CPA Australia is playing an active role in developing an integrated reporting breakthrough that will not only lead to greater sustainability, but allay Australia’s lingering concerns over directors’ liability.
In many jurisdictions, financial reporting is highly certain and regulated through statutory or similar rules. However, the same cannot be said for fledgling frameworks which derive from ideals of sustainability and are based on a more holistic approach.
The Integrated Reporting (<IR>) Framework, launched by the International Integrated Reporting Council (IIRC) in December 2013, falls into the latter category.
In addition to efforts to bring to market a robust <IR> framework, there is a wide range of collaborative actions now taking place that have the related purpose of engaging regulators and corporate boards.
One of the more ambitious and innovative is a campaign titled “Statement of Significant Audience and Materiality”. Also of note is the promulgation by the IIRC of a breakthrough strategy (2014–17) which, in conjunction with a range of strategic themes, also has the intention of building strong and positive relationships with policymakers and regulators. Its aim is to improve the visibility of <IR> and to garner the support of governments to accelerate adoption in ways that meet each market’s specific needs, laws and customs.
So, where does Australia stand in relation to what many argue are seismic shifts in our expectations of corporations and how they engage through disclosure regimes?
First, is Australia’s regulatory environment so uniquely problematic as to leave us, individually and collectively, at the margins of international developments? Second, will there be real economic consequences if we lag behind?
Related: Is the jury still out on integrated reporting?
The following provides a response to the first question. On the second, however, time will judge.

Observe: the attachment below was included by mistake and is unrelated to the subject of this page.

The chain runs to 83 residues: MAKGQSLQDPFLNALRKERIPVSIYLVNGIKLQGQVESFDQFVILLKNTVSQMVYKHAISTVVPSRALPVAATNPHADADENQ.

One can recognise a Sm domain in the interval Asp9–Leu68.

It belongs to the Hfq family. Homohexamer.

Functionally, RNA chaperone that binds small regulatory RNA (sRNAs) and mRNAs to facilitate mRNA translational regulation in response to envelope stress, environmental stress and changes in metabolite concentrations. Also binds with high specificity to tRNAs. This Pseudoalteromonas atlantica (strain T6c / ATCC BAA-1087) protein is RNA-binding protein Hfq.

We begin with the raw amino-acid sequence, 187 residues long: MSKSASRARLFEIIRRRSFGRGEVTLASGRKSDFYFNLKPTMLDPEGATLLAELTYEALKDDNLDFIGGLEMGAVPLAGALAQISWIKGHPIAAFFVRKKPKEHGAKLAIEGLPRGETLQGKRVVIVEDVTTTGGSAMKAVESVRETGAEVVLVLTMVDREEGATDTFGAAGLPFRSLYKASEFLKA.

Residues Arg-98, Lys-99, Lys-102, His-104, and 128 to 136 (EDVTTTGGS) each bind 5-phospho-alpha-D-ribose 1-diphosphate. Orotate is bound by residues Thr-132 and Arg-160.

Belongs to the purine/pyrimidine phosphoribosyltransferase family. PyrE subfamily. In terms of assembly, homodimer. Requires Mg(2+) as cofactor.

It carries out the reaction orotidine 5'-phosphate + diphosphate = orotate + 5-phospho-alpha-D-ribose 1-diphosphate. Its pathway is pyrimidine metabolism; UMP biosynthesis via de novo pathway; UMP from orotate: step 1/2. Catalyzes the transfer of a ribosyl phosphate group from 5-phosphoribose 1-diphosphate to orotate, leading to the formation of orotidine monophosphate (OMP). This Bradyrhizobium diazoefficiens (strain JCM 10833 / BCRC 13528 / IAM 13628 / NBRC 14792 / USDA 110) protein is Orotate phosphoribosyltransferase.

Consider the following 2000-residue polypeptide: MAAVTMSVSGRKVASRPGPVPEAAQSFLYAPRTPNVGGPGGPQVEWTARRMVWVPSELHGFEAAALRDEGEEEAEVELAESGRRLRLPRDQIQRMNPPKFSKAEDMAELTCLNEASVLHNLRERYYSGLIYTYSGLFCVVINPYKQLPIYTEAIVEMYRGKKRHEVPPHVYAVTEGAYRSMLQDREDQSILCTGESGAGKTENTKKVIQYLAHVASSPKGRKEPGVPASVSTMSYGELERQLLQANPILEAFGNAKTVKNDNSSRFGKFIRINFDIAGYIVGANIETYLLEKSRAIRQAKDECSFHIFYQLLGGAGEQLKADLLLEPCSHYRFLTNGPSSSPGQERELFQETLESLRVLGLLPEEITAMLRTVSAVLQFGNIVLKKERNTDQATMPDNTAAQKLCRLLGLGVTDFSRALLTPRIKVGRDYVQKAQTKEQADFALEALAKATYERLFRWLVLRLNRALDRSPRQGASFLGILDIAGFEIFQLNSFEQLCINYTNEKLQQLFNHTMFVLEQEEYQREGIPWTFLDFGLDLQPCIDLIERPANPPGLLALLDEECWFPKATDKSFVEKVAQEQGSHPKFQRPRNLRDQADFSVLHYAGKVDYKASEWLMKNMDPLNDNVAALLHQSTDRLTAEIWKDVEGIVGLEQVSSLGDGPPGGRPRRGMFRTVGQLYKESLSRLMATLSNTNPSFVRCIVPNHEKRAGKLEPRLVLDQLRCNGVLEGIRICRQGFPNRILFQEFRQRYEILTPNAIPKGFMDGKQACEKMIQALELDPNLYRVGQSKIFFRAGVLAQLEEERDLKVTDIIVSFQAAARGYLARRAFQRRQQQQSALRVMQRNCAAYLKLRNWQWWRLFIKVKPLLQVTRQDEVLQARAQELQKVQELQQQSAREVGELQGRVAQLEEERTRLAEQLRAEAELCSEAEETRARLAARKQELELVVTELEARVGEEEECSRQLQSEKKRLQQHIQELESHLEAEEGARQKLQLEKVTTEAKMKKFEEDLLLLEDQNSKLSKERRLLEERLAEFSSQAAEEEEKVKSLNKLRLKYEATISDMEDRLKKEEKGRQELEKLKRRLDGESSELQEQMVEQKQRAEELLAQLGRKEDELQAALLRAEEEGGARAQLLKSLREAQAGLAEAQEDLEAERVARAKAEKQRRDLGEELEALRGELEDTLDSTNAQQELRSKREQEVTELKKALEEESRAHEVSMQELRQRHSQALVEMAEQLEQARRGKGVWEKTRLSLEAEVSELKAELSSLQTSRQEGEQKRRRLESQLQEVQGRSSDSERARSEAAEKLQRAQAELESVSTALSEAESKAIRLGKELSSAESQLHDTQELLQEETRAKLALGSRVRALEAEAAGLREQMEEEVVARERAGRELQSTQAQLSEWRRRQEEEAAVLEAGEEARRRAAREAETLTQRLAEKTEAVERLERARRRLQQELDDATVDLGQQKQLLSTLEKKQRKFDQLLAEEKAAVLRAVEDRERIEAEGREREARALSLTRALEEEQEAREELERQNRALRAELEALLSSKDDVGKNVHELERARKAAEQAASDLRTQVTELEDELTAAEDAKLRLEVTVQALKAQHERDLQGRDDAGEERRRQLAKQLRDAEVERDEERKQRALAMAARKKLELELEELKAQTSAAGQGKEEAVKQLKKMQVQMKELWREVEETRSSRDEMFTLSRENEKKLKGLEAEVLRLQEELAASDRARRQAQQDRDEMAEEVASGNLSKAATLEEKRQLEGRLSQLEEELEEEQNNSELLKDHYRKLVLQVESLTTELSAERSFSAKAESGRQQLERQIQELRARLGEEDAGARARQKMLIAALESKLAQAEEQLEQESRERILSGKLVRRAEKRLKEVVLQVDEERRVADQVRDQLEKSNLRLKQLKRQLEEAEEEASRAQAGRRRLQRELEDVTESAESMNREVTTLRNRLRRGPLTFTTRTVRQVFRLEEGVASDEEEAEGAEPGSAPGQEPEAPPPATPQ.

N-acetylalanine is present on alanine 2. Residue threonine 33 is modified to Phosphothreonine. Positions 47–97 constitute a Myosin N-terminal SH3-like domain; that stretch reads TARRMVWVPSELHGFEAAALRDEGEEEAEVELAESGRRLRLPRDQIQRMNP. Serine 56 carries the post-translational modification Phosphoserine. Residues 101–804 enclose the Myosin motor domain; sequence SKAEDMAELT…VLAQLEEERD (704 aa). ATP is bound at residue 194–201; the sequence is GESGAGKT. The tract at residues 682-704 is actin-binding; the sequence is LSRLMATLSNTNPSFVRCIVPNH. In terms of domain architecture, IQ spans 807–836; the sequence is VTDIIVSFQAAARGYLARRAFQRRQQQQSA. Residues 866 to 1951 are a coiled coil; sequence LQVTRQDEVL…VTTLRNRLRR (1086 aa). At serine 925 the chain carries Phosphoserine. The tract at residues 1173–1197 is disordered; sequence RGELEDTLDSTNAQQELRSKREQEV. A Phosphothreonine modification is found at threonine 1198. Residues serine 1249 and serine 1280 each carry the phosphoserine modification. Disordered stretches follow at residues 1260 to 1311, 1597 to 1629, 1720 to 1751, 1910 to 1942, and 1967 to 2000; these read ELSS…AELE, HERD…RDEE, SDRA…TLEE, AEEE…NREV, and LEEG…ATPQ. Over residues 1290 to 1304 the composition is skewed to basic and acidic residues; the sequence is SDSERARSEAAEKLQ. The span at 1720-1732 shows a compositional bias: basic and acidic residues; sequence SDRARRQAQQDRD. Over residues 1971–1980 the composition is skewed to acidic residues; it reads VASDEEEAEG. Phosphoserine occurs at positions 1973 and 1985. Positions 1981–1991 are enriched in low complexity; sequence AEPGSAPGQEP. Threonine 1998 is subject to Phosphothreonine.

Australia’s legal landscape
In the world of sustainability practice and reporting, Australia is something of a curiosity. On the one hand, Australia has fostered innovation, yet on the other, there is deep-seated and dogged resistance to deeper penetration.
The emergence of <IR> has brought these contrasts into stark relief. In one corner, there are many Australian companies that will remain at the forefront of improved corporate reporting and sustainability practice. This, for example, is demonstrated by the strong Australian representation on the IIRC Pilot Programme Business Network, and its continued leadership in a number of categories of the Dow Jones Sustainability Index.
But at the same time, there are doomsayers who worry aloud that <IR> threatens further turmoil as a result of vexatious stakeholder intrusion into the sanctity of the corporation.
The major barrier to the steady adoption of <IR> in Australia is its perceived potential for company and director liability arising out of forward-looking or prospective integrated reporting information. In other words, there is fear that a person or persons relying on the information might claim for a harm that ought to have been made good by the errant discloser.
Unfortunately, determining whether these risks are real or illusory is not straight-forward. It involves a range of technical issues, along with our attitude to the law and how participants conduct themselves within the dynamics of legal relationships and their regulation. To a certain extent, such considerations set Australia apart from other jurisdictions where <IR> is seeking to take hold. But they are by no means insurmountable.